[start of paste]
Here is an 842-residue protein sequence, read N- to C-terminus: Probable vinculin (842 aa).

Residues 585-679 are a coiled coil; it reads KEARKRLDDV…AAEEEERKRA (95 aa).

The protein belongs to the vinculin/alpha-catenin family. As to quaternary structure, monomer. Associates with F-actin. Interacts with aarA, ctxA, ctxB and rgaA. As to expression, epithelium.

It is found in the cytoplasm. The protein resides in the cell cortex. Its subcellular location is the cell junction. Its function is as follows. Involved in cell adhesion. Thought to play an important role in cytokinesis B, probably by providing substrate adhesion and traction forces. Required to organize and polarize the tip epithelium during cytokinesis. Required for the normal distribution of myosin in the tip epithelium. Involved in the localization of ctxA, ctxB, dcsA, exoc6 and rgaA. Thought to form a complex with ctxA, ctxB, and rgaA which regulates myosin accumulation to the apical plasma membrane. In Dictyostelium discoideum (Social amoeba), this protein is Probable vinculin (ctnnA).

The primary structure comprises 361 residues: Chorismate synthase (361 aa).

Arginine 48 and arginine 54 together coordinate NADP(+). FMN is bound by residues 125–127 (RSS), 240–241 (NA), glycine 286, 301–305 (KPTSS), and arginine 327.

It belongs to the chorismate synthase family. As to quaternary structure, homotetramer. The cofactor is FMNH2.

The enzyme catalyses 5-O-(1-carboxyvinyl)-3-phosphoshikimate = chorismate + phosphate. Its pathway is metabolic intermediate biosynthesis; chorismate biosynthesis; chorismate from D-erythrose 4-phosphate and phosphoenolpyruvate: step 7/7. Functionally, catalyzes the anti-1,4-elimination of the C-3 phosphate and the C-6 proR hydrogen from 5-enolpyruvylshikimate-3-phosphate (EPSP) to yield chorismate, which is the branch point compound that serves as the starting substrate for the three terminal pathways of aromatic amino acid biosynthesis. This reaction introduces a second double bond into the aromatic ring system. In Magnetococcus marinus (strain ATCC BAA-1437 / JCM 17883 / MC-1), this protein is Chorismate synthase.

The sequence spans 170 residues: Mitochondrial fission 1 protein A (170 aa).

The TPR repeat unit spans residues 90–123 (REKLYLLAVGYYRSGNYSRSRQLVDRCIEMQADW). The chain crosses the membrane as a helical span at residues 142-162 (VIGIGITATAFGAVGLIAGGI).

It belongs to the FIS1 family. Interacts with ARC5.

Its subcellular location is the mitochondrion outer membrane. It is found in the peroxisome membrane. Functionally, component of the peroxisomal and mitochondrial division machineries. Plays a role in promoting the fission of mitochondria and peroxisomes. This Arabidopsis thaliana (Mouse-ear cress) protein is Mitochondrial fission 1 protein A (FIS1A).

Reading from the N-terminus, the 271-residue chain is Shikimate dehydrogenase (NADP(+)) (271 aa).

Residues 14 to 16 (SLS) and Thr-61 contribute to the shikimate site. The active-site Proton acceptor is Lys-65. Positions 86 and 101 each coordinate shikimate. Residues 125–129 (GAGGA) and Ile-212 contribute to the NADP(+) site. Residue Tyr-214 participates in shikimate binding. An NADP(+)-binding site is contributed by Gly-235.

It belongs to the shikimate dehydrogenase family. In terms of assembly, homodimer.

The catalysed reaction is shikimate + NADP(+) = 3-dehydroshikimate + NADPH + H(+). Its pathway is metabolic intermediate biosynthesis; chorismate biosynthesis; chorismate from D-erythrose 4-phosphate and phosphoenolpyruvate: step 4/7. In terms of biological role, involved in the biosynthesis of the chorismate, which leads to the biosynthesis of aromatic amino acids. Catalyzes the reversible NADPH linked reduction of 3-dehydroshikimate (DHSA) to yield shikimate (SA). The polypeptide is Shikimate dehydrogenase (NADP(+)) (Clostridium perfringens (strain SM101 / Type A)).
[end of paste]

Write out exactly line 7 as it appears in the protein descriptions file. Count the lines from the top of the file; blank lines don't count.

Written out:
It belongs to the chorismate synthase family. As to quaternary structure, homotetramer. The cofactor is FMNH2.